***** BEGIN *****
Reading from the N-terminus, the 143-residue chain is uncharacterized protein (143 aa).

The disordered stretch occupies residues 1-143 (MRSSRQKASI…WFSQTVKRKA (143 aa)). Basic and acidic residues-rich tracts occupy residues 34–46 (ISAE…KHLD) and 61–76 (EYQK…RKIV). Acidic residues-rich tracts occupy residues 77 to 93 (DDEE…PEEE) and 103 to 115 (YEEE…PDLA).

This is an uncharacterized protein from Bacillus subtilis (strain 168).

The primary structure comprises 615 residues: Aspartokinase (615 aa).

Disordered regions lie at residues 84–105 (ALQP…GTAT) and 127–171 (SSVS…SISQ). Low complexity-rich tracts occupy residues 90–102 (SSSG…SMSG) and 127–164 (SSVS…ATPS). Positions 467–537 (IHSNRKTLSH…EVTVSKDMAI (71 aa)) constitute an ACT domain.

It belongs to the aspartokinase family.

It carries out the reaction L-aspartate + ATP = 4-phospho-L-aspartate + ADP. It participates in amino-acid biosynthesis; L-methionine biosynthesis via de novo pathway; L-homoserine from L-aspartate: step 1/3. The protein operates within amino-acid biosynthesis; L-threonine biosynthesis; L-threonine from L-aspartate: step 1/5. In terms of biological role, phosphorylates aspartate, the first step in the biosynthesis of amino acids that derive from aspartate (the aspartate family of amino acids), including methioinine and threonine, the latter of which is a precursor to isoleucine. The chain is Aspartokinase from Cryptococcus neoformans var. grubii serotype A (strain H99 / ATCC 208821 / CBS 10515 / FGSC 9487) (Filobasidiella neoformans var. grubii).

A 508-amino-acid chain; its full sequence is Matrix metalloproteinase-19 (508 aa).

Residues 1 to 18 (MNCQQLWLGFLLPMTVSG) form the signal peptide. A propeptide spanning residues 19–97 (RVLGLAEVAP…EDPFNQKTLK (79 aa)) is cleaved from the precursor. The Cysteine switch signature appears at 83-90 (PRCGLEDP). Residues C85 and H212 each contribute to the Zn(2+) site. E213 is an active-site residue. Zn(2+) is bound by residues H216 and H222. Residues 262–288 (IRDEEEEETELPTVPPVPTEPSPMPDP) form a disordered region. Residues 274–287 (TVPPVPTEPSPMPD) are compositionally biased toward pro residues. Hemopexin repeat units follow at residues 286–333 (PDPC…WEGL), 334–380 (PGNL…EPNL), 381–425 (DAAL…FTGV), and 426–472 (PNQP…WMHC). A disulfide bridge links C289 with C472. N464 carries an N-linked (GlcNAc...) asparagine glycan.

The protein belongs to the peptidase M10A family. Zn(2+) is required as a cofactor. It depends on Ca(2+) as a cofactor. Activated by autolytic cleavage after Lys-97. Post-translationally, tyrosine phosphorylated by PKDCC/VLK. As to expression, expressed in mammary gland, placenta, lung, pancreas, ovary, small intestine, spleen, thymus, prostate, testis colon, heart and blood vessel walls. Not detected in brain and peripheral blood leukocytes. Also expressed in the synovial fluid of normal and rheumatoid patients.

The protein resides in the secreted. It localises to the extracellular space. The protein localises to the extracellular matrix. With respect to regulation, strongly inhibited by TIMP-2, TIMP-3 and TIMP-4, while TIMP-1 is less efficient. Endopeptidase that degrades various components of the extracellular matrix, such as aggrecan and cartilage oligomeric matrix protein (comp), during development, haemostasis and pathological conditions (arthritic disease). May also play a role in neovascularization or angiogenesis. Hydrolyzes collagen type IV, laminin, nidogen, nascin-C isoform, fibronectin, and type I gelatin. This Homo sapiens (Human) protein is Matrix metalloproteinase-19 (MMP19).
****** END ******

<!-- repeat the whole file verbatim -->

Reading from the N-terminus, the 143-residue chain is uncharacterized protein (143 aa).

The disordered stretch occupies residues 1-143 (MRSSRQKASI…WFSQTVKRKA (143 aa)). Basic and acidic residues-rich tracts occupy residues 34–46 (ISAE…KHLD) and 61–76 (EYQK…RKIV). Acidic residues-rich tracts occupy residues 77 to 93 (DDEE…PEEE) and 103 to 115 (YEEE…PDLA).

This is an uncharacterized protein from Bacillus subtilis (strain 168).

The primary structure comprises 615 residues: Aspartokinase (615 aa).

Disordered regions lie at residues 84–105 (ALQP…GTAT) and 127–171 (SSVS…SISQ). Low complexity-rich tracts occupy residues 90–102 (SSSG…SMSG) and 127–164 (SSVS…ATPS). Positions 467–537 (IHSNRKTLSH…EVTVSKDMAI (71 aa)) constitute an ACT domain.

It belongs to the aspartokinase family.

It carries out the reaction L-aspartate + ATP = 4-phospho-L-aspartate + ADP. It participates in amino-acid biosynthesis; L-methionine biosynthesis via de novo pathway; L-homoserine from L-aspartate: step 1/3. The protein operates within amino-acid biosynthesis; L-threonine biosynthesis; L-threonine from L-aspartate: step 1/5. In terms of biological role, phosphorylates aspartate, the first step in the biosynthesis of amino acids that derive from aspartate (the aspartate family of amino acids), including methioinine and threonine, the latter of which is a precursor to isoleucine. The chain is Aspartokinase from Cryptococcus neoformans var. grubii serotype A (strain H99 / ATCC 208821 / CBS 10515 / FGSC 9487) (Filobasidiella neoformans var. grubii).

A 508-amino-acid chain; its full sequence is Matrix metalloproteinase-19 (508 aa).

Residues 1 to 18 (MNCQQLWLGFLLPMTVSG) form the signal peptide. A propeptide spanning residues 19–97 (RVLGLAEVAP…EDPFNQKTLK (79 aa)) is cleaved from the precursor. The Cysteine switch signature appears at 83-90 (PRCGLEDP). Residues C85 and H212 each contribute to the Zn(2+) site. E213 is an active-site residue. Zn(2+) is bound by residues H216 and H222. Residues 262–288 (IRDEEEEETELPTVPPVPTEPSPMPDP) form a disordered region. Residues 274–287 (TVPPVPTEPSPMPD) are compositionally biased toward pro residues. Hemopexin repeat units follow at residues 286–333 (PDPC…WEGL), 334–380 (PGNL…EPNL), 381–425 (DAAL…FTGV), and 426–472 (PNQP…WMHC). A disulfide bridge links C289 with C472. N464 carries an N-linked (GlcNAc...) asparagine glycan.

The protein belongs to the peptidase M10A family. Zn(2+) is required as a cofactor. It depends on Ca(2+) as a cofactor. Activated by autolytic cleavage after Lys-97. Post-translationally, tyrosine phosphorylated by PKDCC/VLK. As to expression, expressed in mammary gland, placenta, lung, pancreas, ovary, small intestine, spleen, thymus, prostate, testis colon, heart and blood vessel walls. Not detected in brain and peripheral blood leukocytes. Also expressed in the synovial fluid of normal and rheumatoid patients.

The protein resides in the secreted. It localises to the extracellular space. The protein localises to the extracellular matrix. With respect to regulation, strongly inhibited by TIMP-2, TIMP-3 and TIMP-4, while TIMP-1 is less efficient. Endopeptidase that degrades various components of the extracellular matrix, such as aggrecan and cartilage oligomeric matrix protein (comp), during development, haemostasis and pathological conditions (arthritic disease). May also play a role in neovascularization or angiogenesis. Hydrolyzes collagen type IV, laminin, nidogen, nascin-C isoform, fibronectin, and type I gelatin. This Homo sapiens (Human) protein is Matrix metalloproteinase-19 (MMP19).